The failure of the Chicago Tribune to take any action against Judy Peres for publicly endorsing Not in My Name (Hot Type, May 3) leaves one question in my mind: if she endorsed an organization less agreeable to her colleagues, would they have reacted in a stronger manner? To use an extreme example to make my point, if a Tribune writer publicly endorsed and contributed financially to, say, a white supremacist group, would things have passed quite so smoothly for her? It seems doubtful. But given how the Tribune has treated Israel these last 19 months their inaction comes as no surprise.
It is also worth noting that Not in My Name is not merely an organization that supports Israeli soldiers who refuse, for sometimes understandable reasons of conscience, to serve in the territories. NIMN and groups like it appear to have a broader agenda. If you view their Web sites you will find they go far beyond this point, so much so that I wonder whether the objectors have any idea what is actually being said on their behalf (no small irony given the name of the group). Barak’s offer to Arafat at Camp David is denigrated, Arafat is above reproach and is considered an honest broker for peace (this despite incontrovertible evidence of his support for terrorism), and even the radical anti-Zionist Norman Finklestein is quoted. Not one word of criticism is made of the Palestinians, nor any mention of the unrelenting terrorism waged against Israeli civilians. One such group even calls for the rescinding of the Nobel Peace Prize from–get this–Shimon Peres. I wonder how many Israeli objectors agree with this. Not in my name, indeed.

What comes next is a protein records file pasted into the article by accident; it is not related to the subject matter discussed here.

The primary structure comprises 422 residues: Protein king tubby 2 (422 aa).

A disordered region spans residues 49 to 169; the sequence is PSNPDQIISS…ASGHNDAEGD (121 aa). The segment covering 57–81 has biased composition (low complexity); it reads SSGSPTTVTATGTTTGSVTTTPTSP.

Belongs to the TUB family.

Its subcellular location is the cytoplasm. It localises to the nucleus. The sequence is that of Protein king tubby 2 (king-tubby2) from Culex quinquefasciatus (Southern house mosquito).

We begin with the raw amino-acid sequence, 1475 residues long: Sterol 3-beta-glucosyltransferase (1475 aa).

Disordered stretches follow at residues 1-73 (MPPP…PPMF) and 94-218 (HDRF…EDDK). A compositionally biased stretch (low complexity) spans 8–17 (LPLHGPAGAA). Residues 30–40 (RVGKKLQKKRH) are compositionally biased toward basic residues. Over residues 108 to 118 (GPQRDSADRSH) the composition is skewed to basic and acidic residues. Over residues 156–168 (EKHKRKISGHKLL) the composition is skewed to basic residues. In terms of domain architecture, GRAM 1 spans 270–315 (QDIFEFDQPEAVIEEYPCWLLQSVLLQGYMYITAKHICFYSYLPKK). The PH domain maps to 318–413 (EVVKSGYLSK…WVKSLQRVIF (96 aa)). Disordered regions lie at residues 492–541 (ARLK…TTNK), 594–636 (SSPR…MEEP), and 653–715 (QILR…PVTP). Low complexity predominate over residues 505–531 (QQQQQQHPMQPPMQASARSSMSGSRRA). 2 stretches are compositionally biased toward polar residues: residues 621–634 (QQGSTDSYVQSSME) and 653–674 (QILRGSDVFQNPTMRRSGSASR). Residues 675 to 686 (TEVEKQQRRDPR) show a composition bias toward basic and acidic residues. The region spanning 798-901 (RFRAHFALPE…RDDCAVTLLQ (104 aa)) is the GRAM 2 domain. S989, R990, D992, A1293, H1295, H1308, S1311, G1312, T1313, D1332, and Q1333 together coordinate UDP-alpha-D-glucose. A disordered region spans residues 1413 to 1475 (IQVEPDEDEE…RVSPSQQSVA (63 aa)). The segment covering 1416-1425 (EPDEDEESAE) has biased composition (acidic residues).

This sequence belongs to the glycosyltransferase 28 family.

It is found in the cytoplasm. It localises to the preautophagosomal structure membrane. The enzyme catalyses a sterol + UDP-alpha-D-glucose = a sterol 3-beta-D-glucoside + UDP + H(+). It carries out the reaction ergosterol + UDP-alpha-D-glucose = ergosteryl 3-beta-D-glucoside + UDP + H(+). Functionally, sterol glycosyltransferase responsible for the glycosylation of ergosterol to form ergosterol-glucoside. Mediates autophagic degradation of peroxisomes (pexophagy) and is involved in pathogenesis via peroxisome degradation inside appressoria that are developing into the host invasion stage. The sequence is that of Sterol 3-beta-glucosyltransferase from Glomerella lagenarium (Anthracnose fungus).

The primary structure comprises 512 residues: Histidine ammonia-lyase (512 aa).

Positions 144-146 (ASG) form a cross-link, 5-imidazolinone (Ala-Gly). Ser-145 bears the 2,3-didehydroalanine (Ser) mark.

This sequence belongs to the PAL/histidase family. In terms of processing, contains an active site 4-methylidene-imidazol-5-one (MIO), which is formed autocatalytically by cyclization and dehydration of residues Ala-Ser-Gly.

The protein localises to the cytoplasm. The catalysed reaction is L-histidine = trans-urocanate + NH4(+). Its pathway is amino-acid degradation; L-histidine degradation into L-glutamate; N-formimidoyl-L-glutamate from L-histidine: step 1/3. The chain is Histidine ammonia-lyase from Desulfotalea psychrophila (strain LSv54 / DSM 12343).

By lending her name to this group, Ms. Peres places herself well outside mainstream opinion in Israel, left or right. Polls show that as many Israelis support the current military action in the West Bank as Americans support our war on terrorism. This is demonstrated by the fact that over 15,000 Israeli reservists volunteered to serve in Operation Defensive Shield, a number 30 times as large as those who refuse to serve.
As time goes by I am amazed how history repeats itself. Sixty-two years ago the Tribune supported an isolationist position that refused to respond to Hitler’s evil. One would think the Tribune, reporters like Ms. Peres, or organizations like NIMN would have learned from that sad lesson. However, all three parties again seemingly refuse to face evil when it confronts them. NIMN uses a small number of soldiers who conscientiously object to promote an anti-Israel position, Ms. Peres violates the journalistic code of ethics to back this agenda, and the Tribune refuses to actually discipline her. Maybe history does repeat itself for those too ignorant to study it. It is a shame.